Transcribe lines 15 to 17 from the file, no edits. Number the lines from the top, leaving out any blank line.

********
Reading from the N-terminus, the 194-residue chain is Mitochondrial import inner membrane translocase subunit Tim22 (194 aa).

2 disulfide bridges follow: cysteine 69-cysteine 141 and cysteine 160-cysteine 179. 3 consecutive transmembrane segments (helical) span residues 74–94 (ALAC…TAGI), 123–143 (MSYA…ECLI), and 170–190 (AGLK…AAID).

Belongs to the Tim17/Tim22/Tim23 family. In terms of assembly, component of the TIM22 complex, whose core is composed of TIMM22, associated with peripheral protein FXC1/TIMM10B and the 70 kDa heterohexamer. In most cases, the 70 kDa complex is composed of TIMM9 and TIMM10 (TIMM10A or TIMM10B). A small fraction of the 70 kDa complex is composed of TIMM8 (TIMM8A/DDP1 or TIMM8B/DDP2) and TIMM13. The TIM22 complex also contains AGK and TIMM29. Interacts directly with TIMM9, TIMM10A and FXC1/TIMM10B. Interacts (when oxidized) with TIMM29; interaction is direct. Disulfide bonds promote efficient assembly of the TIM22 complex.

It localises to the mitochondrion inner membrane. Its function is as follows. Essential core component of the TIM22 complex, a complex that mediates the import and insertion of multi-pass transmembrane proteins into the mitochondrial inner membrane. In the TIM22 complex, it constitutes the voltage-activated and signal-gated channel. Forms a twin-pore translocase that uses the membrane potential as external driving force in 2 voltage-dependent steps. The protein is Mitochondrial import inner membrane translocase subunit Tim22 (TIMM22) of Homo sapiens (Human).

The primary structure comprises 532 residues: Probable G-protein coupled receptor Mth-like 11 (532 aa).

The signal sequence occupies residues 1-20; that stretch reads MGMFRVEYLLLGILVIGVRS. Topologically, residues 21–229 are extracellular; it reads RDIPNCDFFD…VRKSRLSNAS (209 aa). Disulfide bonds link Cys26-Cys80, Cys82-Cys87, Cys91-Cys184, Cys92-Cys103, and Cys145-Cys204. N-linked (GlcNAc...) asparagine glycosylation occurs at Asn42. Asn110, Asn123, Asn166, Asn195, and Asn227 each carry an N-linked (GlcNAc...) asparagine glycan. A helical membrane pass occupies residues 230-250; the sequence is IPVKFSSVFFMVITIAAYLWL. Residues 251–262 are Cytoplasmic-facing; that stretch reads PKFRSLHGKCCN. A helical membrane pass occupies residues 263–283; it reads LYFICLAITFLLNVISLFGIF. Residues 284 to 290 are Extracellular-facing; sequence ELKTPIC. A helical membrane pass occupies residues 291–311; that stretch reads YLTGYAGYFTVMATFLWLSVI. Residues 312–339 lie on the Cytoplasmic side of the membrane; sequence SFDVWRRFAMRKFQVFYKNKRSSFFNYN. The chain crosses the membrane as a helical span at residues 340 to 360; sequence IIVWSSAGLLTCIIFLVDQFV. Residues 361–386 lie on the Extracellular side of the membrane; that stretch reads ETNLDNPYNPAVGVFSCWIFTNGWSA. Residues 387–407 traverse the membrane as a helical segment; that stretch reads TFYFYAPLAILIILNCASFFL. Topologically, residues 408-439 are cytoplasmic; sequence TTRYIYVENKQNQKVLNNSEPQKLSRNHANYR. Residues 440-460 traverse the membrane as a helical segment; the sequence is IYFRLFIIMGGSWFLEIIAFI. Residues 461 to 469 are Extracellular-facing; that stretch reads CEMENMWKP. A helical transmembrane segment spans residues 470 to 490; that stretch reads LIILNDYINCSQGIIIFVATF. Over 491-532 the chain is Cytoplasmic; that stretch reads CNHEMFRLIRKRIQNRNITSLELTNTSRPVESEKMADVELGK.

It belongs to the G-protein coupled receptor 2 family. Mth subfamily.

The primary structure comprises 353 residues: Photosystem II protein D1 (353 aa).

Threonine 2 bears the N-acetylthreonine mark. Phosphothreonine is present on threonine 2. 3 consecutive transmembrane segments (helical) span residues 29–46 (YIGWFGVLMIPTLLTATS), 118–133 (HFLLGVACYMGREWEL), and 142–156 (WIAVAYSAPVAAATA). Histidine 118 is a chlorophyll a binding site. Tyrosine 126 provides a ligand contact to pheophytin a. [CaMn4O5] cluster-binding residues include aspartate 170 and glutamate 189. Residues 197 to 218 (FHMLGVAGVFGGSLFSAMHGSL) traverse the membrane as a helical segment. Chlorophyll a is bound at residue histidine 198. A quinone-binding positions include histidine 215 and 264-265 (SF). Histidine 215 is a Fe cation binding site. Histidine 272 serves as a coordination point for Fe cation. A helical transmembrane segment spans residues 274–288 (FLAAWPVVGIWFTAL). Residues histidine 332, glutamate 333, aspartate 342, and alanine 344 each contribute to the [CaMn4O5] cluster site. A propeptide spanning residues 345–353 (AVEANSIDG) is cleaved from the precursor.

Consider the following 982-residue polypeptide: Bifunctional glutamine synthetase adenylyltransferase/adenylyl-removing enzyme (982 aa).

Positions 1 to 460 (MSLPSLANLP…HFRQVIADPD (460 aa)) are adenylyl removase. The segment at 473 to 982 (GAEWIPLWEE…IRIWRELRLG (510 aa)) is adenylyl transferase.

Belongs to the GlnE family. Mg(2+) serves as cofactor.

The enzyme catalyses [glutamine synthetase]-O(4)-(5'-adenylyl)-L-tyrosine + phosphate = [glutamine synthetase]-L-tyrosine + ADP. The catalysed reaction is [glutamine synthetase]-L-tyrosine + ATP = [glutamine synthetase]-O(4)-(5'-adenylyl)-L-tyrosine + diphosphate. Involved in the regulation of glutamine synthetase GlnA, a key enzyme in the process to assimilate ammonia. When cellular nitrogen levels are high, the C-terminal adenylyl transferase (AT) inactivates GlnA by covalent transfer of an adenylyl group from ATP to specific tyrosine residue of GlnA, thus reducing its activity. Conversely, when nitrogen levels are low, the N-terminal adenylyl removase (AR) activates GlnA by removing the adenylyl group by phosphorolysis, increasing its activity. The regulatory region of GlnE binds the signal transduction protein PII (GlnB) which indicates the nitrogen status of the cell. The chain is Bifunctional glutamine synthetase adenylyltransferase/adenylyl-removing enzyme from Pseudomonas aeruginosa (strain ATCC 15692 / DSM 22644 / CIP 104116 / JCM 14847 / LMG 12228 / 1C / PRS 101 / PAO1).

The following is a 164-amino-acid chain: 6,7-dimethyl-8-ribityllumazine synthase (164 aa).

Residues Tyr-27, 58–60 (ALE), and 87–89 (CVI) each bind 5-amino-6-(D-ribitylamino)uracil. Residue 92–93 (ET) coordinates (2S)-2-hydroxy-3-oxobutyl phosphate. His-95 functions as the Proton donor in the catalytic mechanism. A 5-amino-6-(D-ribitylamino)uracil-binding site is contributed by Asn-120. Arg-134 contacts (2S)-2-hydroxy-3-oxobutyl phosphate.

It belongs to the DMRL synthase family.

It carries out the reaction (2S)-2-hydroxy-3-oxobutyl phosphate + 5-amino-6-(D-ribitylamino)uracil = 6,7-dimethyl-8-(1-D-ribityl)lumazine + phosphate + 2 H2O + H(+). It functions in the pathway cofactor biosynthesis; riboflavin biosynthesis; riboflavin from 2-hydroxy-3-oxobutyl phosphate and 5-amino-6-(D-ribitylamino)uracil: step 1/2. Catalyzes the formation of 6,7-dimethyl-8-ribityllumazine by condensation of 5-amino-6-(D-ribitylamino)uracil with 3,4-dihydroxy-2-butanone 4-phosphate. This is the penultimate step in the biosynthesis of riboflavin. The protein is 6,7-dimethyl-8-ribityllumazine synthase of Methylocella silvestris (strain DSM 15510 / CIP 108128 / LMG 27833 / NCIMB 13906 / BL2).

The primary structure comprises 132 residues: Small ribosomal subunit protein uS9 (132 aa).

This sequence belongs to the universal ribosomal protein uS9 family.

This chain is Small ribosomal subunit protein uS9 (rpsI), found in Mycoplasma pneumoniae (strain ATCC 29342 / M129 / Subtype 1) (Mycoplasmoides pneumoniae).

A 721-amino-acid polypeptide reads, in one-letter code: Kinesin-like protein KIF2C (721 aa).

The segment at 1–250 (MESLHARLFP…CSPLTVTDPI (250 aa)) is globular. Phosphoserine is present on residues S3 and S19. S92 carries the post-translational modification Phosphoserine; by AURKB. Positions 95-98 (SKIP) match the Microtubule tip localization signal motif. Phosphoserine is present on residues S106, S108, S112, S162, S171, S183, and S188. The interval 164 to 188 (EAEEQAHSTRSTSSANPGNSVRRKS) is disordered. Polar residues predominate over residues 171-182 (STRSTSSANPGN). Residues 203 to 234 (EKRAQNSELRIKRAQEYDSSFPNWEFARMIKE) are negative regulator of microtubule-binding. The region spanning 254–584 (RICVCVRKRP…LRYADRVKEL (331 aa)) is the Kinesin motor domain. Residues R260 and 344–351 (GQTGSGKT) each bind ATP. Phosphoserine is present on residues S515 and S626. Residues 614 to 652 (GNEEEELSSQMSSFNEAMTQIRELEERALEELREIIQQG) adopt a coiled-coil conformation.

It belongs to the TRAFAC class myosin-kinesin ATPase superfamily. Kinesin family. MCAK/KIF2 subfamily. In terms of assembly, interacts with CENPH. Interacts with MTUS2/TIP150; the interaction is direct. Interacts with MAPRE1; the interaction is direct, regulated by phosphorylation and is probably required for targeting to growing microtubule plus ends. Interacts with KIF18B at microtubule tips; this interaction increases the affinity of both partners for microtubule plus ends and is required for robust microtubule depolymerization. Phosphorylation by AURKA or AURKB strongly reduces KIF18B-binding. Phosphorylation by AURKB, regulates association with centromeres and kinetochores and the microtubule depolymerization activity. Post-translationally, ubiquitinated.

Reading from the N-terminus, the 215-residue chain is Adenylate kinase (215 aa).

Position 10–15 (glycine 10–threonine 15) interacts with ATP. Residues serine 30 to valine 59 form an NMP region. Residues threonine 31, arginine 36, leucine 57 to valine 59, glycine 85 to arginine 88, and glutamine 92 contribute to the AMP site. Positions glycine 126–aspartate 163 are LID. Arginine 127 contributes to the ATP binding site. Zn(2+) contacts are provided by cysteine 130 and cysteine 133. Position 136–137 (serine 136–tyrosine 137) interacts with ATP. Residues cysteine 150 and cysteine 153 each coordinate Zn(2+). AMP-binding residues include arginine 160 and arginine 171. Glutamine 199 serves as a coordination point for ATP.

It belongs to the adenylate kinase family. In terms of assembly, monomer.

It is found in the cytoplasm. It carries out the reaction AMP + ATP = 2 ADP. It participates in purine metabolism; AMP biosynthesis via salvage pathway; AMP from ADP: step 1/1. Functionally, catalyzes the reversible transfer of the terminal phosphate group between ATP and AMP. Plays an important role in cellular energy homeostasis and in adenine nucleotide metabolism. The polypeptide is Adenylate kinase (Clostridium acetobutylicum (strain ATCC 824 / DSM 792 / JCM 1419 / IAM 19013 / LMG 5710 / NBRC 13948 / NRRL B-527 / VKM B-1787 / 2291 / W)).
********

Residues Tyr-27, 58–60 (ALE), and 87–89 (CVI) each bind 5-amino-6-(D-ribitylamino)uracil. Residue 92–93 (ET) coordinates (2S)-2-hydroxy-3-oxobutyl phosphate. His-95 functions as the Proton donor in the catalytic mechanism. A 5-amino-6-(D-ribitylamino)uracil-binding site is contributed by Asn-120. Arg-134 contacts (2S)-2-hydroxy-3-oxobutyl phosphate.

It belongs to the DMRL synthase family.

It carries out the reaction (2S)-2-hydroxy-3-oxobutyl phosphate + 5-amino-6-(D-ribitylamino)uracil = 6,7-dimethyl-8-(1-D-ribityl)lumazine + phosphate + 2 H2O + H(+). It functions in the pathway cofactor biosynthesis; riboflavin biosynthesis; riboflavin from 2-hydroxy-3-oxobutyl phosphate and 5-amino-6-(D-ribitylamino)uracil: step 1/2. Catalyzes the formation of 6,7-dimethyl-8-ribityllumazine by condensation of 5-amino-6-(D-ribitylamino)uracil with 3,4-dihydroxy-2-butanone 4-phosphate. This is the penultimate step in the biosynthesis of riboflavin. The protein is 6,7-dimethyl-8-ribityllumazine synthase of Methylocella silvestris (strain DSM 15510 / CIP 108128 / LMG 27833 / NCIMB 13906 / BL2).